Welding Tips

by Tom Carrington and Herb

"Has anybody done "stick welding" on VW's? If yes what current would you use?"

Tom Carrington writes:

It is difficult for me to "stick-weld" on thin guage sheet metal. I prefer Oxy-Acetlyene welding over the stick. I usually end up burning holes right through the metal. Even better is MIG (Metal Inert Gas) welding for the thin stuff. A MIG welding tip is surrounded by a gas that displaces oxygen, and helps cool the surrounding metal. Argon is a common gas when welding with MIG.

"I've found this welder at Orchard Supply for $200. It goes up to 225 Amps. It is a single phase 220 V AC. I can hook it up to my dryer outlet. Would this do the job?"

Well, it is plenty big! Overkill for sheet metal, though!!! Does it have AC as well as DC output? DC welding will deposit more metal from the rod while the torch is "lit", as opposed to AC, which will burn deeper into the metal. BTW, I have plugged my welder into the dryer outlet, but please keep in mind that the welder will come with a 50-amp plug on it, and the dryer is either 25 or 35 amps. You will need to make and adapter for it. The breaker did pop whenever I tried to make long welds.

Here's a quick rule of thumb on amperage and metal thickness. Use the same amperage as the thickness of the metal. For example, to weld 1/4" steel, use 250 amps. (1/4"=.250", get it?) For 1/8 inch, use 125 amps...and so on. On 18-20 ga sheet metal, you will need to use the lowest amperage that you can still get the torch to maintain an arc. Maybe 60 amps on a thin rod.

Also, choose the type of rod carefully! Not only diameter (thinner rods are for welding at low amps), but also the properties. For example, a #6013 rod will deposit a lot of filler material, but a #6018 will cut into the surface.

"If with stick welding you can easily melt the metal, then how about gas welding?"

Takes some practice, but that is the way the body guys did it for years before the MIG.

About 7 years ago, I took a welding class at a local vocational technical program run by the county government. Classes were at night, three nights a week. It was for six weeks, and cost less than $200. We were taught flame, stick, MIG and Heli-arc welding in that class. That $200 has been paid for many times over! Before embarking on your project, I would recommend the same!

Herb writes:

I concur, don't buy a stick welder!

You need to find a wire welder. The good ones (Lincoln, Miller) will cost you about $700 complete but are well worth it if you have the money. Otherwise, you should rent a small wire welder (MIG). Mine is the Lincoln SP-100 which is a 115v machine so it plugs in to any 15-20 amp fused outlet. It puts out much more power than is necessary for sheet metal work.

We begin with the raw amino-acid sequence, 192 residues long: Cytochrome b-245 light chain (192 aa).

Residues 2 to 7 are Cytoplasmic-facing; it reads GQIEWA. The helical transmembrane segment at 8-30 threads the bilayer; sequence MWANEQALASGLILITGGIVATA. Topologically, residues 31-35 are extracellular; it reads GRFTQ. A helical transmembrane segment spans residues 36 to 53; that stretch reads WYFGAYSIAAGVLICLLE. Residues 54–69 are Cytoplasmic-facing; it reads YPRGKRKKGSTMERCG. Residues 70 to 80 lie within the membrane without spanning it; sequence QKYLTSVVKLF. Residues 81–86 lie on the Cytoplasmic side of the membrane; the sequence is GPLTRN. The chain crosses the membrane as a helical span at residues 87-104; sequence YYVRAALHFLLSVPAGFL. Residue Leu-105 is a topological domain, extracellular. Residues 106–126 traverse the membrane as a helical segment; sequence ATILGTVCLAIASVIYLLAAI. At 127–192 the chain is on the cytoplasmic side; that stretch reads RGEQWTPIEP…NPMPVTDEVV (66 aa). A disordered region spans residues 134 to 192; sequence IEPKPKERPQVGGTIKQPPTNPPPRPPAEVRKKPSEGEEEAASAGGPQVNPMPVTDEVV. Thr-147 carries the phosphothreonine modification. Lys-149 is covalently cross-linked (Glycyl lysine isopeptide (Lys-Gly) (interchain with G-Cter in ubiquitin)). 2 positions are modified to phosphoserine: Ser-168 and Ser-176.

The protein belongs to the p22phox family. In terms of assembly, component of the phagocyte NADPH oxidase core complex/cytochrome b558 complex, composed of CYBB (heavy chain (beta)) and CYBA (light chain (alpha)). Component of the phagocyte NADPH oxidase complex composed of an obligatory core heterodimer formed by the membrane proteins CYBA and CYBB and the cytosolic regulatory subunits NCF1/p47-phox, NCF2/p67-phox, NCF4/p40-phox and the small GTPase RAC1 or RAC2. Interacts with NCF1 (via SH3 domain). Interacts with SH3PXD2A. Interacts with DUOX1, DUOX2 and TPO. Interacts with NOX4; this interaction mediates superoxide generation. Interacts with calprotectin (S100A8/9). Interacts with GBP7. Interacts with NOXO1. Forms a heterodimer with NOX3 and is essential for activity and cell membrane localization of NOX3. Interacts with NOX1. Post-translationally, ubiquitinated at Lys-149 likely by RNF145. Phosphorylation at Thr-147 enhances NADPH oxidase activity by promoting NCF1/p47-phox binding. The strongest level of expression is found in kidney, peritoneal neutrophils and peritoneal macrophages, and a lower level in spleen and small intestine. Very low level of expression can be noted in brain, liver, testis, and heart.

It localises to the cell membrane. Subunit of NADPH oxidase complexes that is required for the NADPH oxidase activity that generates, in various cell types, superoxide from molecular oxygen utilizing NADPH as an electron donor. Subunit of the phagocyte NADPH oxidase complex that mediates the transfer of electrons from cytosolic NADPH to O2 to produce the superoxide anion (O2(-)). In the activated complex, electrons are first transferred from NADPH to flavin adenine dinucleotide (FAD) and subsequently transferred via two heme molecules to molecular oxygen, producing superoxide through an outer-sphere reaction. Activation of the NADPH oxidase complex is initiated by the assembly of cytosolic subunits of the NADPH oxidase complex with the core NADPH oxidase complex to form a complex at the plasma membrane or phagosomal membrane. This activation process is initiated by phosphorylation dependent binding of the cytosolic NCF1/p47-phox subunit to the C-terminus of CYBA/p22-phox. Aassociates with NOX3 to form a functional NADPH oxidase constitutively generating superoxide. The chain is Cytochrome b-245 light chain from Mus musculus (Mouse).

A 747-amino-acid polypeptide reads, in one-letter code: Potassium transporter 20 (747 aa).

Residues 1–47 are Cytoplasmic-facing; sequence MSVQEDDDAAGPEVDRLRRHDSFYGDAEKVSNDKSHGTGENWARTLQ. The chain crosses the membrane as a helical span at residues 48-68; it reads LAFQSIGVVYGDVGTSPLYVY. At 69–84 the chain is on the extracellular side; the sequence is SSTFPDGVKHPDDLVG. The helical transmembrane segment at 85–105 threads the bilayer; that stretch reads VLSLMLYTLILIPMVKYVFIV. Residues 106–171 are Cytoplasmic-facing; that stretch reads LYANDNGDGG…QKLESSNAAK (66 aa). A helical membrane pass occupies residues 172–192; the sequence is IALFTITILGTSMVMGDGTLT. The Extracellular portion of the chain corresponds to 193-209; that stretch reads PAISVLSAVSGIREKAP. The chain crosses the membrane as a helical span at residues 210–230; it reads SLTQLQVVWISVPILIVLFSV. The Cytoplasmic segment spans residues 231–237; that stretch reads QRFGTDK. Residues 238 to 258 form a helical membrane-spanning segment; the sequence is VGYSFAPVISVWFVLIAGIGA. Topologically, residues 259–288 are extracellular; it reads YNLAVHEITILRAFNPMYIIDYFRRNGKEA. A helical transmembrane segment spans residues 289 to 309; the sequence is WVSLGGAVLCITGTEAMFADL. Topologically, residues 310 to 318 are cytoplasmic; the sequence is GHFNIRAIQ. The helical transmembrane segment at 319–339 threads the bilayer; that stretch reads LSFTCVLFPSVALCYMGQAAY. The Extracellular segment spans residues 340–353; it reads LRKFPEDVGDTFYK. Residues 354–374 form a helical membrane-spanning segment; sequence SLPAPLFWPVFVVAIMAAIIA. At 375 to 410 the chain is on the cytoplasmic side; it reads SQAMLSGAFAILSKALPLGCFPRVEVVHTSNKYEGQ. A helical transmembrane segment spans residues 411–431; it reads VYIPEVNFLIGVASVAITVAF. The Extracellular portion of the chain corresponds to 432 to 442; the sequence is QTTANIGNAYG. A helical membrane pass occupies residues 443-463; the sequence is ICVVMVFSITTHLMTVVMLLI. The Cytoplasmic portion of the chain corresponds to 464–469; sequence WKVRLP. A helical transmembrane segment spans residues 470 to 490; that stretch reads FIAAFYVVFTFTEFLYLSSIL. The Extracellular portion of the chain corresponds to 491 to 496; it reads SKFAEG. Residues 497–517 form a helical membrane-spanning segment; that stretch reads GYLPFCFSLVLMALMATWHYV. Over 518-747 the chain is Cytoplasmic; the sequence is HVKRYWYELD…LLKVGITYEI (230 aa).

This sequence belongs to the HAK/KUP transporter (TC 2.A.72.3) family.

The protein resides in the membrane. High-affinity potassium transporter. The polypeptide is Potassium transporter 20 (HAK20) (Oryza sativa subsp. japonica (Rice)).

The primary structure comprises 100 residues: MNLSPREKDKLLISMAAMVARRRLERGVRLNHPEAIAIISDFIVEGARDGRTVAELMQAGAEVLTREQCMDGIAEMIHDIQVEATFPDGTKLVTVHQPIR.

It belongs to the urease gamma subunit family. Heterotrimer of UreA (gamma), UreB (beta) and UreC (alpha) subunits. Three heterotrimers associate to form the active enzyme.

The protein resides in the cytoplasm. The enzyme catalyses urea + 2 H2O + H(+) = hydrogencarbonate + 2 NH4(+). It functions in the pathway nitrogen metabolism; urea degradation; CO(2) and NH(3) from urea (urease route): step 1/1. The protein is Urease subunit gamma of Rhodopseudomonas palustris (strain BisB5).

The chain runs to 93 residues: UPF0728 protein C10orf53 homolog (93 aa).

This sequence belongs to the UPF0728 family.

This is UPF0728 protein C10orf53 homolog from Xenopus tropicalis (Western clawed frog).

I have tried to weld sheet metal with a stick and it is nearly impossible. The wire welder, on the other hand, does a very nice job. You will need some practice or instruction to make good looking welds.

When welding long seams put a spot at the beginning and end and then in the middle and then successively halve the distance between welds. That way the metal doesn't get hot and you don't have sheet metal warpage.

I use 0.030" mild steel wire with an argon(75%)/CO2 mixture. It works quite well. I have rebuilt the whole left side of my '74 including making new jack supports. I used a piece of metal that runs laterally between the supports and up to the side support. As I recall the piece was about 18"x48".

I put in a new seat attachment plate which I manufactured from some 3/32" steel. I think it is a lot stronger than the original.

In addition I have welded in many smaller pieces where the metal is rusted. You will need a sabre saw and a good number of blades to cut out the "old" metal. I have a very small aircompressor (3/4HP) with a small tank and I find that I can use an air gun to cut the sheet metal if I am not in a hurry. It has made the job pretty easy when the sabre saw couldn't be used.

You need to take care to clean both sides of the joint to get good welds. Also, you will need to figure out how to "clamp" the pieces together prior to welding. I use a combination of clamps, Vise-Grips and pop rivets.

You will need a 4" or 4 1/2" offset grinder to smooth up the welds prior to covering with Bondo.

I have been very satisfied with the work. It is fun to see the old van get back to as good or better than new condition. It may be a tad heavier as 18 gauge is thicker than the original metal.

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